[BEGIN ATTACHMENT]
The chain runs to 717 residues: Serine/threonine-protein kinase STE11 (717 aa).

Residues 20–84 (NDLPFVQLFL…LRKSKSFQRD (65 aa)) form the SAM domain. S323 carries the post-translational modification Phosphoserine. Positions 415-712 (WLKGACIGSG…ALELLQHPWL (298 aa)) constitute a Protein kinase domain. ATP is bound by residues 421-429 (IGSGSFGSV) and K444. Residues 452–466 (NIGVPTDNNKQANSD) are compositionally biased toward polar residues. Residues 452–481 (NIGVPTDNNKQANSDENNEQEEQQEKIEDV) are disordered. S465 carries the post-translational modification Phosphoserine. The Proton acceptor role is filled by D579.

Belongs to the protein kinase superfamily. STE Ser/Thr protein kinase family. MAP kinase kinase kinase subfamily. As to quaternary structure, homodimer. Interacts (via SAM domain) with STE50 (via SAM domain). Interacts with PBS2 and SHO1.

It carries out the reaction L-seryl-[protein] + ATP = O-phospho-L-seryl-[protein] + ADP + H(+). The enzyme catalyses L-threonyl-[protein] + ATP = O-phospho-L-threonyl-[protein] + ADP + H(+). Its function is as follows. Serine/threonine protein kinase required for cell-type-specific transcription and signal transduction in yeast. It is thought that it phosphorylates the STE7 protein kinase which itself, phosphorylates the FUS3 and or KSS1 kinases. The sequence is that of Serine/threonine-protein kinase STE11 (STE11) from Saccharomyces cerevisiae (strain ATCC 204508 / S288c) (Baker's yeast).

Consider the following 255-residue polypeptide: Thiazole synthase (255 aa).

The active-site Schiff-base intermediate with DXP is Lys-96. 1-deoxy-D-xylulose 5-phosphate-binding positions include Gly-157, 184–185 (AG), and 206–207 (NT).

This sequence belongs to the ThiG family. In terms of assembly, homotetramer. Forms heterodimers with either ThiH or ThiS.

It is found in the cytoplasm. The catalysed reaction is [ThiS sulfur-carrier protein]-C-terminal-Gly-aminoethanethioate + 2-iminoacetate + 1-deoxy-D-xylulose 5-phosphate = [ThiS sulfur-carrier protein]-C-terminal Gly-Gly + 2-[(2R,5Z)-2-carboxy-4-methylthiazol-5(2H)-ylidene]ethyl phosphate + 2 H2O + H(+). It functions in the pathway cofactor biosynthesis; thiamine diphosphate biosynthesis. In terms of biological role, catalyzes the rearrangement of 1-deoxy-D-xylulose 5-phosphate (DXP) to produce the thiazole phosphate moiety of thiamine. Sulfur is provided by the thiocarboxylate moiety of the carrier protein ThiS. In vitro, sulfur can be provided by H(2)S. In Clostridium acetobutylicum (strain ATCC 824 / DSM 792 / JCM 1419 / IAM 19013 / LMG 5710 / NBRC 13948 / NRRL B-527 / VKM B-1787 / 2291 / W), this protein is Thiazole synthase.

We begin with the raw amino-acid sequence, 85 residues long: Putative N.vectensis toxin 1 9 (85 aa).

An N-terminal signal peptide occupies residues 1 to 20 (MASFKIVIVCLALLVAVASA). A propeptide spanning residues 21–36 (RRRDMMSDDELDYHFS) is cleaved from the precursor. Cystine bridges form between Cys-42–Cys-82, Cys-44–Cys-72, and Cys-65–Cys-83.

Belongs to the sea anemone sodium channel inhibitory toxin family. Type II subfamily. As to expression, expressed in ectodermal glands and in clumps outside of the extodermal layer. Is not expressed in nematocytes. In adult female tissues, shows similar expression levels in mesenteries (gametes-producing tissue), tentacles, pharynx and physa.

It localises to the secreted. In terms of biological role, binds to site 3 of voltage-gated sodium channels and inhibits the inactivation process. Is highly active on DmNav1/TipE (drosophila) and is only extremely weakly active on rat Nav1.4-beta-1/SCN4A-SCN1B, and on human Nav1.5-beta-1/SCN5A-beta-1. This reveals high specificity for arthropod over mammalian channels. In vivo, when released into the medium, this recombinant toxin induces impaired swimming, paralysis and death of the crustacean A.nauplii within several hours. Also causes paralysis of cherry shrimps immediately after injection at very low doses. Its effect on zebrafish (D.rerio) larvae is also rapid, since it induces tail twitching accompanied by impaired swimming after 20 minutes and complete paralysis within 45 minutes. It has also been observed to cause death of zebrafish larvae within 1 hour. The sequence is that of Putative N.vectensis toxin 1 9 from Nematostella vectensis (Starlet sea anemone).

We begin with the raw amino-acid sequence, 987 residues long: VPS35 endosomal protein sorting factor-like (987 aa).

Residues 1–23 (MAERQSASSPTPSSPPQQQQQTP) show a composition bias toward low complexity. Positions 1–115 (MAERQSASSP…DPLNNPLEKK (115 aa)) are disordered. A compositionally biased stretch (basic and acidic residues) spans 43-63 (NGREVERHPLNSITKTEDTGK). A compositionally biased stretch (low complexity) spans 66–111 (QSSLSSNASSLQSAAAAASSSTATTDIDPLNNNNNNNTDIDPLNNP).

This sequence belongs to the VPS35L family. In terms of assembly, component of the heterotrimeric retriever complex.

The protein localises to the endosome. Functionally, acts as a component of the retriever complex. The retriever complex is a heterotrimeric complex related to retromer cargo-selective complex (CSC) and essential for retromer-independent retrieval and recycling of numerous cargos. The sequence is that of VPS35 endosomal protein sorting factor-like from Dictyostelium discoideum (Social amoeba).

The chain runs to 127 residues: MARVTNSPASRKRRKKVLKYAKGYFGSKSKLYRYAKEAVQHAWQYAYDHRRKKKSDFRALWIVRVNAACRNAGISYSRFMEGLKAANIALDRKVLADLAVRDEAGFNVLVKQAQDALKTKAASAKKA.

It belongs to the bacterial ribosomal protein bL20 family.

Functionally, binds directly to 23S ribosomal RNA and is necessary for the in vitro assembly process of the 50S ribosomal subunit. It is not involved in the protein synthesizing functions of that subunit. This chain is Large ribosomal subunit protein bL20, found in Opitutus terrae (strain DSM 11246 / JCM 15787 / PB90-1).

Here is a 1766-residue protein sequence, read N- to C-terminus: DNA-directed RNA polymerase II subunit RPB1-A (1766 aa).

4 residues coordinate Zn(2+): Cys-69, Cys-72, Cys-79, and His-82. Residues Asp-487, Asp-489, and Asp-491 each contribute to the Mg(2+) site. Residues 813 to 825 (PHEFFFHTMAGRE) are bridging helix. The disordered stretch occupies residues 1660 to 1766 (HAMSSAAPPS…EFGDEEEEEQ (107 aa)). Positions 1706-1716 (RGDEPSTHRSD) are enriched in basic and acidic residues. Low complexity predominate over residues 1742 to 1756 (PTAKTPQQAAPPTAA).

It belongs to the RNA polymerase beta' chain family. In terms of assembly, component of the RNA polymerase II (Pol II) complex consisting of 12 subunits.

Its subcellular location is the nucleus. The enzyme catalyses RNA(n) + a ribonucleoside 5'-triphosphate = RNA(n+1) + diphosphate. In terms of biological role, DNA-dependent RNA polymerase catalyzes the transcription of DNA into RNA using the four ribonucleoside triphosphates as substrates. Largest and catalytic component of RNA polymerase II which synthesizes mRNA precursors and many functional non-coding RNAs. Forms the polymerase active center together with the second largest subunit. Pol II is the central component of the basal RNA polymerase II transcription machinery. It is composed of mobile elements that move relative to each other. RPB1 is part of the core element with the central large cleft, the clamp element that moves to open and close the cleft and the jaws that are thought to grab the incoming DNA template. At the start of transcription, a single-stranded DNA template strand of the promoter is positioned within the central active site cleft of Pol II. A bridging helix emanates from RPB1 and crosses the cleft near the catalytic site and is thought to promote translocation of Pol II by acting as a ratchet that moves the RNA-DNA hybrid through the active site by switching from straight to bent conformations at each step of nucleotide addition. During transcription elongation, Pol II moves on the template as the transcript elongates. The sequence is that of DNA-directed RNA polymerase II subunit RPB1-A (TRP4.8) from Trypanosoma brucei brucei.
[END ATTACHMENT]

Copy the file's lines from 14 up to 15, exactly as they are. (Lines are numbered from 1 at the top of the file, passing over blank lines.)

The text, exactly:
Residues 1–23 (MAERQSASSPTPSSPPQQQQQTP) show a composition bias toward low complexity. Positions 1–115 (MAERQSASSP…DPLNNPLEKK (115 aa)) are disordered. A compositionally biased stretch (basic and acidic residues) spans 43-63 (NGREVERHPLNSITKTEDTGK). A compositionally biased stretch (low complexity) spans 66–111 (QSSLSSNASSLQSAAAAASSSTATTDIDPLNNNNNNNTDIDPLNNP).

This sequence belongs to the VPS35L family. In terms of assembly, component of the heterotrimeric retriever complex.